• Microsoft is set to offer an online Windows 8 Pro upgrade for $39.99us, available from 26th October through 31st January 2013 (a backup DVD will also be available for an additional $15.00).

*According to an article posted on Windows Blog, Media Center will be available free to everyone who upgrades via Microsoft’s $39.99 online process:

We set out to make it as easy as possible for everyone to upgrade to Windows 8. Starting at general availability, if your PC is running Windows XP, Windows Vista, or Windows 7 you will qualify to download an upgrade to Windows 8 Pro for just $39.99. And if you want, you can add Windows Media Center for free through the “add features” option within Windows 8 Pro after your upgrade.

Also, online retailer Newegg is currently offering the following ‘deals’ on Windows 8 pre-orders:

  • Windows 8 Professional Upgrade – $69.99 (save $130)
  • Windows 8 Pro Pack – Product Key Card (no media) – $69.99 (save $30)
  • Windows 8 (Full Version) – OEM $99.99
  • Windows 8 Pro (Full Version) – OEM $139.99

The deals appear to confirm packaging and pricing details which Microsoft has yet to announce publicly itself. The fact that Newegg has appended a “save $130.00” note to the Windows 8 Pro upgrade deal also seems to suggest that the price is set to jump to $199.99 after the promotion expires on January 31st.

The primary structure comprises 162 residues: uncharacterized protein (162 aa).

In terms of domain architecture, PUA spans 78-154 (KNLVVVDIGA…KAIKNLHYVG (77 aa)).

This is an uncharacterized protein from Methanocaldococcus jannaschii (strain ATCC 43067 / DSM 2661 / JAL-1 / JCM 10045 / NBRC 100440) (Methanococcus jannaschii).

In case you were wondering, the ‘Windows 8 Pro Pack’ is for upgrading Windows 8 to Windows 8 Pro. Meaning that if you originally purchased Windows 8 and then wish to upgrade to Pro you will currently have to fork out a further $69.99 for the privilege. This also looks set to increase at promotion’s end, by $30.00 to $99.90. Although, according to an article posted on the MSDN blog, the Pro Pack does include Media Center.

From what I have read, and based on the pricing structure as it currently stands, it appears the Pro edition represents the sweeter deal. The best (least expensive) option for anyone looking to upgrade, other than those who are eligible for the $14.99 deal, certainly appears to be Microsoft’s $39.99 online offer.